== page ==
A Hellenic Air Force (HAF) pilot has been named NATO’s Best Warrior for 2018. Captain Kosmas Xalaris was voted by his NATO colleagues as the best overall pilot in the Tactical Leadership Programme (TLP). The competition happened between September 10 and October 4, during the 3rd Air Training Series for 2018. The Greek pilots participated […]
A Hellenic Air Force (HAF) pilot has been named NATO’s Best Warrior for 2018. Captain Kosmas Xalaris was voted by his NATO colleagues as the best overall pilot in the Tactical Leadership Programme (TLP).
The competition happened between September 10 and October 4, during the 3rd Air Training Series for 2018. The Greek pilots participated in the competition with four Mirage 2000-5Mk2s. They were competing against French Dassault Rafales, Spanish EF2000 Eurofighters, Belgian F-16MLUs, Polish F-16Ms, and Italian Tornados and AMXs (a somewhat obsolete ground-attack aircraft). This has been the second year in a row where Greek pilots have won the prestigious award.
“The first stage that is needed is to really truly want it and the next stage, obviously, is to work as much as possible, to give up things, including personal time with the family and whatever that entails. We do not go with the goal of coming first, we go simply to be ourselves, to do what we do every day and the rest comes by itself,” said Captain Xalaris.
The exercise and competition took place at the Spanish Los Llanos Air Force Base. Previously, Greek pilots have had a bad history with that particular base. A few years ago, in 2015, a HAF F-16 Block 50 crashed almost immediately after taking off, killing its two crew members — and a further nine people, and seriously wounding 21. Additionally, two Mirage 2000D fighters and two Alpha Jet trainers of the French Air Force were destroyed. This year, however, was far better for the Greek contingent.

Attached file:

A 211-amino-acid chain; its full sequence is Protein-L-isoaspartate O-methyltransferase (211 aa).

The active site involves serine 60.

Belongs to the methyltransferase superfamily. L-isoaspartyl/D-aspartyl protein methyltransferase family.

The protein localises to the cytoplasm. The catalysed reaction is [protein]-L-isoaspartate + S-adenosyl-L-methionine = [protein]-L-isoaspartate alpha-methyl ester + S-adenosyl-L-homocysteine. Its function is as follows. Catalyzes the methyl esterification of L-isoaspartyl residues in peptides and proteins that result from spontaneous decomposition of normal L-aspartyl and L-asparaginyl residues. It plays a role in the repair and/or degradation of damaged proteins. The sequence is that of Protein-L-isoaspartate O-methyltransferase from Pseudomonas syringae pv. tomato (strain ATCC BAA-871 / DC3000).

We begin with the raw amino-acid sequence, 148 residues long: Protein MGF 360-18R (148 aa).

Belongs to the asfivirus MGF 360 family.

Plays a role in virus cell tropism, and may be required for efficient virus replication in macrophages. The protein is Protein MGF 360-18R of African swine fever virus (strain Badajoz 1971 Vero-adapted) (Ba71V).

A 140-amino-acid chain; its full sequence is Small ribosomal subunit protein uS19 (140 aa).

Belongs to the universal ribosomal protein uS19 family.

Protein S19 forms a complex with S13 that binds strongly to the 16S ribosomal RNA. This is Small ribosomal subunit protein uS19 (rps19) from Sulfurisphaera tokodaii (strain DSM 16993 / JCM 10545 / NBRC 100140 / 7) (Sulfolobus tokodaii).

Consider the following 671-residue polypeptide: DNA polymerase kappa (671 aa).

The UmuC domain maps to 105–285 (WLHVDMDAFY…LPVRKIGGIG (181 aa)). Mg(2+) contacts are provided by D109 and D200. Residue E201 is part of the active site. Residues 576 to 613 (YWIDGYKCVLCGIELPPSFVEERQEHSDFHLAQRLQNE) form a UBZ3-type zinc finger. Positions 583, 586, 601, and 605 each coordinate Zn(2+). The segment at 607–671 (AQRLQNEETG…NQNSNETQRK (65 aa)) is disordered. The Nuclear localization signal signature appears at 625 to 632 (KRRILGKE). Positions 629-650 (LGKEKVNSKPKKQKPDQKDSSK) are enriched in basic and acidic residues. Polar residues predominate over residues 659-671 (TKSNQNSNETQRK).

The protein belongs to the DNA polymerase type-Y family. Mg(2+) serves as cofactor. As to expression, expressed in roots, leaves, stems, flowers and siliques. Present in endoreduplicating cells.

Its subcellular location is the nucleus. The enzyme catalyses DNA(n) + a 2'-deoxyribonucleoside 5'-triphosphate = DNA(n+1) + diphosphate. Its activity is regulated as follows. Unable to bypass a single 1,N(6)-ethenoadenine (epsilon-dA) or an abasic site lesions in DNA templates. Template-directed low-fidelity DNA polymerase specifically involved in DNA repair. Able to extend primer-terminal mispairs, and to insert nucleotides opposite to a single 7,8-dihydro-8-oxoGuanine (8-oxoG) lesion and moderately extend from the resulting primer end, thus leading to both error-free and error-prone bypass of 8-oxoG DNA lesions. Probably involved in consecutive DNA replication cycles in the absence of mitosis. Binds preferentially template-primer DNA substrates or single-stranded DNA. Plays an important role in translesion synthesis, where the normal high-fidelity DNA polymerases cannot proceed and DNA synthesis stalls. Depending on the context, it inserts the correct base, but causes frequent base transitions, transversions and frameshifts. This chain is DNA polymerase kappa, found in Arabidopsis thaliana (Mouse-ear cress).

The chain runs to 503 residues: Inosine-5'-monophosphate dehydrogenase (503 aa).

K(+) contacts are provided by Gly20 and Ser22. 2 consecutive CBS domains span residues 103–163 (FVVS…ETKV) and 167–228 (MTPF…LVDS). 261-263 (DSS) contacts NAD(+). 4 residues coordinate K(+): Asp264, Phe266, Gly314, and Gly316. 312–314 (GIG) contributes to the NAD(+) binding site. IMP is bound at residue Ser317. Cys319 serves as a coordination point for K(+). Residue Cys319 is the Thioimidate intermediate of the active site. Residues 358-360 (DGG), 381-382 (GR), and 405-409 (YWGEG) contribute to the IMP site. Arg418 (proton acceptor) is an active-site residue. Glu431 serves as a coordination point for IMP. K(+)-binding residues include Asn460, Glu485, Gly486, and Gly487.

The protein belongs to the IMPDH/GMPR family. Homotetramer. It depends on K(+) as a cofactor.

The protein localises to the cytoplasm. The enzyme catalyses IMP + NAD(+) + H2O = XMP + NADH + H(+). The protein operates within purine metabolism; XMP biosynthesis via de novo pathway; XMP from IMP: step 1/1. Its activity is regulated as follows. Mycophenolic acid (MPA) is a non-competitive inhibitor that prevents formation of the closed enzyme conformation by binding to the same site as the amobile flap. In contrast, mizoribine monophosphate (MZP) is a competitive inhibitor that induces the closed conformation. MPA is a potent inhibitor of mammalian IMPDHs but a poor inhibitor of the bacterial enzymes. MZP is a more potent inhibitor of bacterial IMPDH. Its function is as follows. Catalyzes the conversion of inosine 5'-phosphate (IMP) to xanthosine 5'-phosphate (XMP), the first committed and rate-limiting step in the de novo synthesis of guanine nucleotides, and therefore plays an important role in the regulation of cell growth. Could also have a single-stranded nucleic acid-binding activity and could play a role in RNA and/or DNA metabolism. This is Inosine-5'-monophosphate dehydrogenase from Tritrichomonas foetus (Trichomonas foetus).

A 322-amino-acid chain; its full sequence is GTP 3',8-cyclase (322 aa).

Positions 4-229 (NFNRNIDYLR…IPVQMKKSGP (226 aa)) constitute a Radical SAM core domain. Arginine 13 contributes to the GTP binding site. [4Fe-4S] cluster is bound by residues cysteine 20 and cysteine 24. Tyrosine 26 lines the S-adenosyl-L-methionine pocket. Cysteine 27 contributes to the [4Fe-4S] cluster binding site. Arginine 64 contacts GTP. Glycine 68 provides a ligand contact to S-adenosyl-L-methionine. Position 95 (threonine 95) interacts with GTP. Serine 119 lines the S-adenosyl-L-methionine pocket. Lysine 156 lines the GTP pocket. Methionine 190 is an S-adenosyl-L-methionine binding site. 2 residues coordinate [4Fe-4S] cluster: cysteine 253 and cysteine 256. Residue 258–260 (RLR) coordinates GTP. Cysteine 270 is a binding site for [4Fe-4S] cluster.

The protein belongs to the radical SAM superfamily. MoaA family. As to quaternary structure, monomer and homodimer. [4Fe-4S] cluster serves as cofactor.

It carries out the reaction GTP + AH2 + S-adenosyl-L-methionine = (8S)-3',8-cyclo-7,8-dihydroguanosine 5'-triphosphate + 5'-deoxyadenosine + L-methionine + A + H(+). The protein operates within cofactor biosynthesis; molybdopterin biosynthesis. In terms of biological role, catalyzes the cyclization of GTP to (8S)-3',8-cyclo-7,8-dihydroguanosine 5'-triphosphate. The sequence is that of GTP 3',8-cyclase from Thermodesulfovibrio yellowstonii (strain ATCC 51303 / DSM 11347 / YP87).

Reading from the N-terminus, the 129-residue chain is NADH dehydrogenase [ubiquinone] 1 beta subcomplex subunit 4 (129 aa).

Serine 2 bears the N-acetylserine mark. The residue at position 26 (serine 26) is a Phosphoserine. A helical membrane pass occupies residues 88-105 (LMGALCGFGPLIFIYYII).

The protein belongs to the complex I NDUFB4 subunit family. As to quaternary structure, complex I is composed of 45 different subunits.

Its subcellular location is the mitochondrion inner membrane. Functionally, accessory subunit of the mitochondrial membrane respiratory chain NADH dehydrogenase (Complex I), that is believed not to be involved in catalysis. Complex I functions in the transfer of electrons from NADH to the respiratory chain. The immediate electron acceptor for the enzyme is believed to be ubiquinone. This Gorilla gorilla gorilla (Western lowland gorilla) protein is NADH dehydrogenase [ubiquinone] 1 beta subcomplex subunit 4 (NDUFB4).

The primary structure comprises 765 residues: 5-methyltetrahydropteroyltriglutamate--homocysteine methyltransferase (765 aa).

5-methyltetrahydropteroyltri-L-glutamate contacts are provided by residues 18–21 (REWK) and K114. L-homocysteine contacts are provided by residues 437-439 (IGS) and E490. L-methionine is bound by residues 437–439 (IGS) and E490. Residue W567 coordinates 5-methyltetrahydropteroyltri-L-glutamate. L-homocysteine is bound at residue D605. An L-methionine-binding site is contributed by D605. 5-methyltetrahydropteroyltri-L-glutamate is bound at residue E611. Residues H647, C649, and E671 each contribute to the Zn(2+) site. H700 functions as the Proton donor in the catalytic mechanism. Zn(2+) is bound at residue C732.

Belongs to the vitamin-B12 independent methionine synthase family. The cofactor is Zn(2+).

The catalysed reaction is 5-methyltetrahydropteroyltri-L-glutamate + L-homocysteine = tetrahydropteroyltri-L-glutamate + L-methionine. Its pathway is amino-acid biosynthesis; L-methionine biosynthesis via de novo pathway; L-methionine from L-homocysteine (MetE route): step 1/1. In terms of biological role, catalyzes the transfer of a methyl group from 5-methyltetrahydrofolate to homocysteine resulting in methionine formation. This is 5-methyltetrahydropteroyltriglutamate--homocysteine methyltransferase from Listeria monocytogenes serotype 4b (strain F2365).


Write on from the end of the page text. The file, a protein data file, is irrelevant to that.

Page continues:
Having been called NATO’s Top Gun, the TLP brings together pilots from 10 NATO member countries (Belgium, Denmark, France, Germany, Greece, Italy, the Netherlands, Spain, United Kingdom and the United States of America), plus partner forces, and tests their capabilities in a joint environment. Established in 1978, the TLP was first intended to train NATO pilots to work together against the Soviet threat. With over seven different Air Forces stationed in and operating from West Germany, the danger of blue-on-blue accidents was high.
“You have to really want it because the training, both at the academy and later on, is very demanding and grueling,” added the Greek pilot.
Among others, the TLP trains pilots and ground crews in planning and executing Composite Air Operations (COMAO), introduces NATO partners to how the alliance performs Tactical Air Operations. The participants, according to their specialty, are exposed to a variety of flying and academic courses.
This article was written by Stavros Atlamazoglou
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